Who is a Namibian? (Part 1)

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Namibia is at a crossroads. Unlike any time since the attainment of political independence in 1990, the governing party which was, to all intents and purposes, the glue that kept the country together, is coming unstuck in a most fundamental way, namely our basic understanding of who we are and we are what and who we are. The ruling party is disintegrating at a most dangerous level, namely the past versus the future, the elders against the youth. The elders who are meant to defend the constitution of the party are knowingly or unwittingly violating the very sacred constitution of the former liberation movement. The elders have turned their backs against the future and focus only on what matters to them, and it would appear that what matters is power and material wealth. It would appear that the related problem is in our definitions of reality, which stems from the definitions of where and how we sit around the Namibian fire – or whether we are invited in the first place and by whom. Unless and until we are clear about what makes us Namibians and a nation of equals, we will continue to quarrel and hurt one another around peripheral and ephemeral issues that can only take away from what we have accomplished thus far. In this atmosphere our leaders lose focus of the real issue of governance and, as it is now the case, do not know how to lead or how to behave given the positions they fortuitously occupy in the name of all Namibians. Who are we?

As far back as 1963, Professor Ali Mazrui authored an article published in the ‘The American Political Science Review’ wherein he attempted to answer the question “Who are the Africans?”. Mazrui started by explaining that the naming of Africa did not emanate from any of the peoples who were inhabiting the geographic land mass dubbed by the arbitrary map makers as Africa. The continent was known only by its climatic conditions that ranged from arid deserts to tropical jungles; ethnically from the Khoisans to the Semites; and linguistically from Amharic to Kidigo. He concluded that the only thing these Africans had in common was the experience with the arbitrariness of the map-making European potentates who lumped them together, unlike other inhabitants of other continents who continue to be different in some form or other. Mazrui pointed out that the strongest common denominator of these Africans was that they were collectively different from other people outside of the continent.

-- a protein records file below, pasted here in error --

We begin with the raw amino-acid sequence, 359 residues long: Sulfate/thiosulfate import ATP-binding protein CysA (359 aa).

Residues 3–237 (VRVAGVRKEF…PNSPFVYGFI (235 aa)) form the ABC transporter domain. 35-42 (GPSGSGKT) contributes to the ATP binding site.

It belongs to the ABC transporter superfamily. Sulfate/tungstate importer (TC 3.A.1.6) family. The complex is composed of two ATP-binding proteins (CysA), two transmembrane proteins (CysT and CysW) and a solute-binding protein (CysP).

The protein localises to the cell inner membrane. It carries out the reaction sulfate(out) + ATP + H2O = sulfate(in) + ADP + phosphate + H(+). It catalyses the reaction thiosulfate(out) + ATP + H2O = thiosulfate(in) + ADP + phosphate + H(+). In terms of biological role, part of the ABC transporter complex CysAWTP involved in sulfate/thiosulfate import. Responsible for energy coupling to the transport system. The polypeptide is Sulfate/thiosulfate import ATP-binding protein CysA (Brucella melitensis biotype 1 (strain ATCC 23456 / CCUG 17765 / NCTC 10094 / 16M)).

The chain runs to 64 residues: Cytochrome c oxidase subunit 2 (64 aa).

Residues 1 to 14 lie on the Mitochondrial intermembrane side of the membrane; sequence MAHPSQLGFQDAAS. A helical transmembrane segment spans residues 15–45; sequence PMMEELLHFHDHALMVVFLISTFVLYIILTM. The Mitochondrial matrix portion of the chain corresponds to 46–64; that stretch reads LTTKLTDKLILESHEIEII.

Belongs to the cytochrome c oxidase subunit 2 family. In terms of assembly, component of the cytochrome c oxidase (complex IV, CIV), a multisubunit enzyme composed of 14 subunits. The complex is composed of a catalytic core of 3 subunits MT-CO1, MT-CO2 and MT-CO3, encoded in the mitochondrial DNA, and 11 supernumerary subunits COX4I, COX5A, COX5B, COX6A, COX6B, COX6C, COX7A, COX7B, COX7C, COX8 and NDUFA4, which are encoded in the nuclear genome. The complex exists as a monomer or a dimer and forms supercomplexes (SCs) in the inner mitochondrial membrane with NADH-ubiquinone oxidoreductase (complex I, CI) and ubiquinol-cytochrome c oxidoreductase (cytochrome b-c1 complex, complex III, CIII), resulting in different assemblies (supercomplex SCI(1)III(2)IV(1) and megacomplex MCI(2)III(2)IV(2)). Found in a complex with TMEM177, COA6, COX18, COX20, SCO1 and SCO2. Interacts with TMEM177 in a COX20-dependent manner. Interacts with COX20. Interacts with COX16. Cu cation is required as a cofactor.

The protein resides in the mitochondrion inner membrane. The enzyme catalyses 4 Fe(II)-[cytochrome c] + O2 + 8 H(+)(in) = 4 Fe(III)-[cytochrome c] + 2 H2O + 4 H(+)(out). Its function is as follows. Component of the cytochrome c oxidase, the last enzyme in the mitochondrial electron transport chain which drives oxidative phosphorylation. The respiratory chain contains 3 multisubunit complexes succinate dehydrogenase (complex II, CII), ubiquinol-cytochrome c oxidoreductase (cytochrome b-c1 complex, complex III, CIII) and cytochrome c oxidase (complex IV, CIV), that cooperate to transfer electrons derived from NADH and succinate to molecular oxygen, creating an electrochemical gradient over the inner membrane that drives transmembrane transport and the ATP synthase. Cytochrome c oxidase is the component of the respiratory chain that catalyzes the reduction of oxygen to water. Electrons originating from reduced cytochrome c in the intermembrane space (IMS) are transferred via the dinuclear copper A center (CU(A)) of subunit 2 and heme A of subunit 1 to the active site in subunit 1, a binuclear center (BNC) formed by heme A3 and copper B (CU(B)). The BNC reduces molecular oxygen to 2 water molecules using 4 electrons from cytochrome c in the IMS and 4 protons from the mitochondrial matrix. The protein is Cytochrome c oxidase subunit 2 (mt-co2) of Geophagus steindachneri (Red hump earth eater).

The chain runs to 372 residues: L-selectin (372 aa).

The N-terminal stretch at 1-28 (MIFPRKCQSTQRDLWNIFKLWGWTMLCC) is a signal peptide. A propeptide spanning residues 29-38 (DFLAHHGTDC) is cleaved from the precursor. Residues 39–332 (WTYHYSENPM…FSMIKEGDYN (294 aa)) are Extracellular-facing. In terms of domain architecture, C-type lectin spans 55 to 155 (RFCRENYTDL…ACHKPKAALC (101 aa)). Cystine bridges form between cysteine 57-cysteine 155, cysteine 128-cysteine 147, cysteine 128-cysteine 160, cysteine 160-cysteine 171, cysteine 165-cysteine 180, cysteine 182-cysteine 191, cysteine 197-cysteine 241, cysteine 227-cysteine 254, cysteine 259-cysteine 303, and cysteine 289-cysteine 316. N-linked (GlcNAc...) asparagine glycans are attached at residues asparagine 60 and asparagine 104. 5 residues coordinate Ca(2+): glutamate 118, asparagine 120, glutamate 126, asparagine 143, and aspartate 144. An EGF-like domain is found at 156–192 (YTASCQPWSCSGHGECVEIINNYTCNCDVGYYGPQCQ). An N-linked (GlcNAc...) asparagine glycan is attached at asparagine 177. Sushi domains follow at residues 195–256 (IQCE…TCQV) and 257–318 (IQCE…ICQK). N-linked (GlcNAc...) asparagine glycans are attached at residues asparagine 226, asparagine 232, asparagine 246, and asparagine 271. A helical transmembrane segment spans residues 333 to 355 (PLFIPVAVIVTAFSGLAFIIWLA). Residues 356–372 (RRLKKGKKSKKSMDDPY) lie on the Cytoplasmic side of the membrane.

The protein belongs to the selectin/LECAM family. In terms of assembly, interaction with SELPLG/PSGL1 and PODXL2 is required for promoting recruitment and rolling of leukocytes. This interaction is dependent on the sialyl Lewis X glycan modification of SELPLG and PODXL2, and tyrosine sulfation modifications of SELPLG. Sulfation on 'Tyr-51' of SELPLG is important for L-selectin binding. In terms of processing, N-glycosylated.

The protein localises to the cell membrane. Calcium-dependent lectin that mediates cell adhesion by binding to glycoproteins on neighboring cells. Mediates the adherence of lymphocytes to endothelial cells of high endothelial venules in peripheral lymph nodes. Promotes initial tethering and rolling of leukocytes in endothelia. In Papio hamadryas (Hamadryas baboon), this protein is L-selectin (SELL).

Who is a Namibian? The Namibian identity, similar to the African identity proceeds from the narrative of colonialism with attendant falsehood that our identity commences with the struggle for national independence from colonial rule. The danger with this is that unless one is identified with the struggle, one‘s Namibianness is up for discussion or needs to be verified by someone else. The peril we face is that our identity as Namibians remains shaky outside of the idioms of the liberation struggle. More than two decades along the road of self-rule, the country ought to have developed a critical number of champions of democracy across the nation. What we have enough of are people reciting the narrative(s) of the liberation struggle, which, important though it is in our history, cannot take us very far along the road to true democratic governments based upon the will of the people, and equality of all citizens regardless of race, ethnicity, gender, class, gender and religion. The experiences of a short period cannot be allowed to outweigh the accumulated exigencies of centuries. This is dangerous. In other words the story of the Namibian people is older and bigger and more powerful than the short struggle for political independence.

Still: Who is a Namibian? Before independence the divisions were clear: there were three categories: South West Africans, South-West-Africa-Namibians and Namibians. Who were all these? South West Africans were mainly white people who considered themselves saviours in a no-man’s land and who saw themselves as extensions of South Africa or some European state to which they owed loyalty. To them the noises about independence were uninformed and Africanist irritations by natives who did not know what they were talking about. The South-West Africa-Namibians were half uncomfortable whites and blacks who had their sights on political power but who were at the same time terrified of true black majority rule.

The Namibians were those who in increasing numbers came to banish fear, unshackle their tribal and ethnic chains and chose to associate themselves, at great peril, with the spirit of the liberation struggle under the aegis of Swapo. They spoke English and donned heavy beards and were feared as dangerous by the majority of white people and homeland administrators. More and more church leaders, mineworkers and students studying outside of Namibia swelled the ranks of these aspiring Namibians. At that time, there were no citizens in Namibia as all groups had various designations. The truth of the matter is that many people believed in these bogus semi-citizenship descriptions, even though today they would not admit to it as they claim to have been in the struggle!

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